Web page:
Smart contracts offer a unique way to solve business problems but also present a unique challenge when it comes to managing the rollout of new and updated smart contract based applications. The ‘Accept-Then-Publish’ approach described below is a way to manage this complexity. The motivation for this approach is to allow smart contract application publishers and those managing distributed ledgers to answer the CTO ask below.
As the CTO of a trade association coordinating the exchange of smart contracts across many independent companies I want to be able to roll out new versions of smart contract applications in a controlled way.
Here, controlled is understood to mean coordinated but not synchronized. Coordinated in that it is reasonable to expect that companies will be able to upgrade their internal systems and roll out new software within a wide time window. Not synchronized in that companies need not upgrade at a fixed point in time in a ‘big bang’ way.
In this article a smart contract relates to the rules that govern the creation and valid transitions of smart contract instances. These lifecycle events involving smart contract instances are bundled in smart contract transactions. An application that creates and consumes smart contract transactions is a smart contract application. When improvements are made to a smart contract a new smart contract version will be created.
How Are Smart Contract Applications Different ?
In traditional applications messages are exchanged between systems. These messages are regularly text based, contain data specific to the exchange and are used to update a data store before being discarded.
With this setup companies A and B could agree to update the Order message and it would not matter to company C.
With smart contract applications a transaction is shared. This will usually be as a binary serialization which has been digitally signed by one or more parties. Companies receiving smart contract transactions will verify them before recording them on their local ledger.
With smart contracts transactions a reference to the smart contract that governs which lifecycle transitions are valid is embedded inside the transaction itself. A consequence of this is that it is not possible to alter the smart contract version of a transaction once it has been created.
- Rolling out a new smart contract version will often require accompanying changes to other business processing software.
- The main driver for taking the updated version is that it provides enhanced utility (as opposed to say patching an exploit).
- The rollout should be performed with minimal down time.
- It is possible for the application to support two smart contract versions in parallel.
- Any migration of smart contract instances from earlier versions to more recent versions will be a follow-on exercise and is not considered here.
With the Accept-Then-Publish approach each company will upgrade their application to accept transactions based on the new smart contract version but for a period will continue to publish any freshly initiated transactions using the previous smart contract version. Any transition to a smart contract instance based on the new smart contract version will create a transaction also based on the new smart contract version.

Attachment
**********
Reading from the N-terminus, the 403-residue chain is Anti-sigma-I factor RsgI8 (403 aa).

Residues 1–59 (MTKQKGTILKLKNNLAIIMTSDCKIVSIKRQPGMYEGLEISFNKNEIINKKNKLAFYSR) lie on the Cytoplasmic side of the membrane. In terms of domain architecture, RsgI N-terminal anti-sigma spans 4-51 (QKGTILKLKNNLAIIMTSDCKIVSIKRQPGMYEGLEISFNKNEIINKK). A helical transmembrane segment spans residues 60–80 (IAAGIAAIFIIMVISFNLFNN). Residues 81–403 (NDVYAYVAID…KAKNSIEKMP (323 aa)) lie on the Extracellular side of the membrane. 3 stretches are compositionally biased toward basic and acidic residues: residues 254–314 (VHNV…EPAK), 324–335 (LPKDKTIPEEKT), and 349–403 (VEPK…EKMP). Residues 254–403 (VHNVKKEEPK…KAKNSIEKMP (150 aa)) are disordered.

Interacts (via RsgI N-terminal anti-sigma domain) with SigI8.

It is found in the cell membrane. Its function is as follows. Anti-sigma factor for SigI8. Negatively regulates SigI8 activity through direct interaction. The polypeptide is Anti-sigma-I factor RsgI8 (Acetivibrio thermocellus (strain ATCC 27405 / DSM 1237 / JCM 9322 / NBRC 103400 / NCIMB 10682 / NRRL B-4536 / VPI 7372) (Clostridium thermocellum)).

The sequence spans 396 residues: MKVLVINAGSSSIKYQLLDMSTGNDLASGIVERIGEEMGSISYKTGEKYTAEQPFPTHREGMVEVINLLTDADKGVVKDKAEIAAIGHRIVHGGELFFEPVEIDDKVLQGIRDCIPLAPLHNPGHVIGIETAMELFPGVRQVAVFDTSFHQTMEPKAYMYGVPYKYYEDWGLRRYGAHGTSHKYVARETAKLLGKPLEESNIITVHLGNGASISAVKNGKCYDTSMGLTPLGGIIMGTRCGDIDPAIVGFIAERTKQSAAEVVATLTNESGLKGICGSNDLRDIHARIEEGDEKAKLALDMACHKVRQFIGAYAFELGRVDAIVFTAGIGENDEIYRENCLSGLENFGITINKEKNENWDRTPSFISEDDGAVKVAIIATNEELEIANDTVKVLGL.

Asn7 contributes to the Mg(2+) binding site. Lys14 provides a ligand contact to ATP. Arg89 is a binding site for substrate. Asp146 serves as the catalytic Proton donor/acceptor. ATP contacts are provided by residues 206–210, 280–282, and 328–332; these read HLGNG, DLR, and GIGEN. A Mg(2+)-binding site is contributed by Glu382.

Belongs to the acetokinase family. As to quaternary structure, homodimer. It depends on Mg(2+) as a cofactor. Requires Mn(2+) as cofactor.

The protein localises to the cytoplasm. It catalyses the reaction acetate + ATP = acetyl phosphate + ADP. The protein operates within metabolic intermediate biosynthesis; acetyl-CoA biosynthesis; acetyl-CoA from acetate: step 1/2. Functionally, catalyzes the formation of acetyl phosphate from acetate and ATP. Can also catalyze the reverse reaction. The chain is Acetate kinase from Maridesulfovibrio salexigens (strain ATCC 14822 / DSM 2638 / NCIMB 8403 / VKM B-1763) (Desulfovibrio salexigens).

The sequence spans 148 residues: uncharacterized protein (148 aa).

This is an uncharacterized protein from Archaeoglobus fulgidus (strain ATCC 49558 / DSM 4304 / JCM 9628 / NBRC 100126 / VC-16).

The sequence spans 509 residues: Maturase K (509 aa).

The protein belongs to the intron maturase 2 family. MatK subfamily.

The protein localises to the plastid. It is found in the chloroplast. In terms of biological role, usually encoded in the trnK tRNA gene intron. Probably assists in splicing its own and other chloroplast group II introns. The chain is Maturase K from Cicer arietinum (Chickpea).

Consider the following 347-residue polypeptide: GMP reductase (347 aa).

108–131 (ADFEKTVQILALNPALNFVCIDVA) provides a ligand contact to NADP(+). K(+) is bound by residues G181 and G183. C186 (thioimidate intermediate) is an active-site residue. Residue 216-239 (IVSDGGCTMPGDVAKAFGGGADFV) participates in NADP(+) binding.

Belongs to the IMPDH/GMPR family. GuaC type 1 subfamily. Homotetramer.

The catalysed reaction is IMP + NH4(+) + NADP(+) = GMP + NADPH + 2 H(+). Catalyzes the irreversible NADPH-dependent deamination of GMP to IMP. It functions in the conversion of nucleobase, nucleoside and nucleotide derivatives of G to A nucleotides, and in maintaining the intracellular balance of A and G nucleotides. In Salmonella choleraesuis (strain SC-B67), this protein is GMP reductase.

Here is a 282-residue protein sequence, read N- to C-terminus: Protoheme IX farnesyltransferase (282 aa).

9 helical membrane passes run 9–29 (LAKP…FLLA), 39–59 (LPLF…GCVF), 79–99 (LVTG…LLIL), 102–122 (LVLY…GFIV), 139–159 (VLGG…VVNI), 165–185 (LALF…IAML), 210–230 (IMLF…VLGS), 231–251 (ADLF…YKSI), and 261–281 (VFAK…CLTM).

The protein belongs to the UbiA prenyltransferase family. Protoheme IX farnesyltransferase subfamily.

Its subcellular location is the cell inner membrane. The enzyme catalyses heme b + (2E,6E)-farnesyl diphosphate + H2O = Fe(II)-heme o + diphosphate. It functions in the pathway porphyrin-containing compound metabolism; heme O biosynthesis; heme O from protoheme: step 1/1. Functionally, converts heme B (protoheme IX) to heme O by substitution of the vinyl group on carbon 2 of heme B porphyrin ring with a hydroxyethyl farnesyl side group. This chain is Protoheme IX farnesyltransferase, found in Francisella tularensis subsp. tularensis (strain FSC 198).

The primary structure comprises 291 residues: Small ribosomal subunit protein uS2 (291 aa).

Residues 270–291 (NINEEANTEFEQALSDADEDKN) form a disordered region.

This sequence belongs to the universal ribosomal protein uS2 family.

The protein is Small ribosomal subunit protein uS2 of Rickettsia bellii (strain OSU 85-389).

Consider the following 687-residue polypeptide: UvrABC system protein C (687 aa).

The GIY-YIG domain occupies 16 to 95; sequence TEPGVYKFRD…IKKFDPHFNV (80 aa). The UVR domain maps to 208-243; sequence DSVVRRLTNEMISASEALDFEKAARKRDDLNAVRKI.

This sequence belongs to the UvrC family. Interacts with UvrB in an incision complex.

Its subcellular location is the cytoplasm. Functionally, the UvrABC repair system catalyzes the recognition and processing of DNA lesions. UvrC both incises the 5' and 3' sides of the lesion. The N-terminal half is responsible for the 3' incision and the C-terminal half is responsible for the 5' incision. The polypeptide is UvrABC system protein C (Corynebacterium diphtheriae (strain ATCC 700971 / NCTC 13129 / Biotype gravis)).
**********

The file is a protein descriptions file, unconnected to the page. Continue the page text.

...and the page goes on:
This approach is not completely novel and is inspired by the HTTP Accept header used to advise supported media formats. Another inspiration is the TLS handshake used to determine which encryption algorithm to use when establishing a secure communication link. There are aspects of the version determination that are particular to smart contracts:
- The chosen version must work for multiple parties not just two.
- The chosen version may be based on a wider set of companies than those involved in the initial transaction. For example it may be that the transaction will be disclosed to a number of broker companies later in its lifecycle.
- As many distributed ledgers are asynchronous the choice of which smart contract version to use may need to be made while one or more companies are unavailable or offline.
To allow companies to share the versions they support there must be a way for companies to discover which smart contract versions other companies accept.
As we are working with a distributed ledger a smart contract, possibly in Daml, would be an obvious choice to achieve the above.
The corollary of notifying partner companies of newly supported versions is notifying them that support for an old version is being withdrawn. This could be achieved in a similar way by notifying partner companies of an end-of-life support date for a particular version.
Which version a company is publishing does not need to be shared, it is the business of the publishing company to make the decision about which version to publish.
The choice of which contract version to publish will depend on a number of factors so different strategies could be used:
Message by Message
In the situation where the contract is not intended to be disclosed to any additional companies the most functional version could be automatically selected just prior to contract creation.
When the company owner determines that all partner companies now support the most functional version they switch to permanently publishing that version. How this is achieved is an implementation detail, it could be via configuration or web service.
Following the Accept-Then-Publish pattern proposed above our hypothetical trade association CTO has a way to ensure the smooth running of his network across smart contract versions.